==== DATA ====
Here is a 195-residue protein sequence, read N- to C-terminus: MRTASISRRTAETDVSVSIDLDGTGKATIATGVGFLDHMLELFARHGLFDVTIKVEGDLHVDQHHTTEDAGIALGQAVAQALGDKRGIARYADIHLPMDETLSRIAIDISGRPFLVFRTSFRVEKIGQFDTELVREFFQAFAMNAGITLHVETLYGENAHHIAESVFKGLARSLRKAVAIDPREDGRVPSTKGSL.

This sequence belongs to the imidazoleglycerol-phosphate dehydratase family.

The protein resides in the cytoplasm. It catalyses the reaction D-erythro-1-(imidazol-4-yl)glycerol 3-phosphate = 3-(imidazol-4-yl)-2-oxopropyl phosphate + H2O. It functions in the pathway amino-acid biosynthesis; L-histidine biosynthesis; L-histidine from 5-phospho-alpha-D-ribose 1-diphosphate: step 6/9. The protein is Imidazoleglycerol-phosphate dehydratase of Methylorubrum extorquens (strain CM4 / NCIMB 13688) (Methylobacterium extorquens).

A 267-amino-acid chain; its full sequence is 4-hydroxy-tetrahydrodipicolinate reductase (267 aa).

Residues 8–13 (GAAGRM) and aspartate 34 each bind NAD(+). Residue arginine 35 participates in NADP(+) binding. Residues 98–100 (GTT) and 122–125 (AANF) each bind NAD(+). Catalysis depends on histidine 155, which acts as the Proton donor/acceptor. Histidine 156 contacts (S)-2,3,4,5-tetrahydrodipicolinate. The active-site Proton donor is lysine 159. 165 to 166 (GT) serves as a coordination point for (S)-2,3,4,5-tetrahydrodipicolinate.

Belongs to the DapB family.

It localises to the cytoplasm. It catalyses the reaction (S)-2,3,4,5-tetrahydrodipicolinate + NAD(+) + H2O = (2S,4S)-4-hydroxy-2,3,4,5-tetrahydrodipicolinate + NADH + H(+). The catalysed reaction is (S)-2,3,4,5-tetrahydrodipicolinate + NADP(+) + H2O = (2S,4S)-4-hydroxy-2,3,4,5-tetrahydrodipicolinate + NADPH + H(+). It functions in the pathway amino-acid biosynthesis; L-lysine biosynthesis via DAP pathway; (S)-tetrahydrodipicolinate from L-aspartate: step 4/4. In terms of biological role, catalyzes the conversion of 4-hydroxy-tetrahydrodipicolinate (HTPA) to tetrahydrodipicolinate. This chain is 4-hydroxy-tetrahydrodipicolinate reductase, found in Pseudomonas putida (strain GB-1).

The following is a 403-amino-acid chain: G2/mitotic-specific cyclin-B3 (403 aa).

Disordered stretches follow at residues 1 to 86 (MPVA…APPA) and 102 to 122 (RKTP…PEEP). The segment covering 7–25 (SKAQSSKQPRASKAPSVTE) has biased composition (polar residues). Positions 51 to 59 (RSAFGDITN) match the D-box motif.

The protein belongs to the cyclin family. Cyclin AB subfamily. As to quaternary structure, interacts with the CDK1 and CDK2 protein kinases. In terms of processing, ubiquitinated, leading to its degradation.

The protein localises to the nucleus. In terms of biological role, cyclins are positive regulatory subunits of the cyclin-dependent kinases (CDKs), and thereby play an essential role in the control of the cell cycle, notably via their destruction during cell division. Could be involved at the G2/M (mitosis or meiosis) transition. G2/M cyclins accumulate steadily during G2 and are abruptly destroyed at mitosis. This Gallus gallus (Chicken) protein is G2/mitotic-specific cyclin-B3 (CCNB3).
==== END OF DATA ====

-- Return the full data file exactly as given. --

Here is a 195-residue protein sequence, read N- to C-terminus: MRTASISRRTAETDVSVSIDLDGTGKATIATGVGFLDHMLELFARHGLFDVTIKVEGDLHVDQHHTTEDAGIALGQAVAQALGDKRGIARYADIHLPMDETLSRIAIDISGRPFLVFRTSFRVEKIGQFDTELVREFFQAFAMNAGITLHVETLYGENAHHIAESVFKGLARSLRKAVAIDPREDGRVPSTKGSL.

This sequence belongs to the imidazoleglycerol-phosphate dehydratase family.

The protein resides in the cytoplasm. It catalyses the reaction D-erythro-1-(imidazol-4-yl)glycerol 3-phosphate = 3-(imidazol-4-yl)-2-oxopropyl phosphate + H2O. It functions in the pathway amino-acid biosynthesis; L-histidine biosynthesis; L-histidine from 5-phospho-alpha-D-ribose 1-diphosphate: step 6/9. The protein is Imidazoleglycerol-phosphate dehydratase of Methylorubrum extorquens (strain CM4 / NCIMB 13688) (Methylobacterium extorquens).

A 267-amino-acid chain; its full sequence is 4-hydroxy-tetrahydrodipicolinate reductase (267 aa).

Residues 8–13 (GAAGRM) and aspartate 34 each bind NAD(+). Residue arginine 35 participates in NADP(+) binding. Residues 98–100 (GTT) and 122–125 (AANF) each bind NAD(+). Catalysis depends on histidine 155, which acts as the Proton donor/acceptor. Histidine 156 contacts (S)-2,3,4,5-tetrahydrodipicolinate. The active-site Proton donor is lysine 159. 165 to 166 (GT) serves as a coordination point for (S)-2,3,4,5-tetrahydrodipicolinate.

Belongs to the DapB family.

It localises to the cytoplasm. It catalyses the reaction (S)-2,3,4,5-tetrahydrodipicolinate + NAD(+) + H2O = (2S,4S)-4-hydroxy-2,3,4,5-tetrahydrodipicolinate + NADH + H(+). The catalysed reaction is (S)-2,3,4,5-tetrahydrodipicolinate + NADP(+) + H2O = (2S,4S)-4-hydroxy-2,3,4,5-tetrahydrodipicolinate + NADPH + H(+). It functions in the pathway amino-acid biosynthesis; L-lysine biosynthesis via DAP pathway; (S)-tetrahydrodipicolinate from L-aspartate: step 4/4. In terms of biological role, catalyzes the conversion of 4-hydroxy-tetrahydrodipicolinate (HTPA) to tetrahydrodipicolinate. This chain is 4-hydroxy-tetrahydrodipicolinate reductase, found in Pseudomonas putida (strain GB-1).

The following is a 403-amino-acid chain: G2/mitotic-specific cyclin-B3 (403 aa).

Disordered stretches follow at residues 1 to 86 (MPVA…APPA) and 102 to 122 (RKTP…PEEP). The segment covering 7–25 (SKAQSSKQPRASKAPSVTE) has biased composition (polar residues). Positions 51 to 59 (RSAFGDITN) match the D-box motif.

The protein belongs to the cyclin family. Cyclin AB subfamily. As to quaternary structure, interacts with the CDK1 and CDK2 protein kinases. In terms of processing, ubiquitinated, leading to its degradation.

The protein localises to the nucleus. In terms of biological role, cyclins are positive regulatory subunits of the cyclin-dependent kinases (CDKs), and thereby play an essential role in the control of the cell cycle, notably via their destruction during cell division. Could be involved at the G2/M (mitosis or meiosis) transition. G2/M cyclins accumulate steadily during G2 and are abruptly destroyed at mitosis. This Gallus gallus (Chicken) protein is G2/mitotic-specific cyclin-B3 (CCNB3).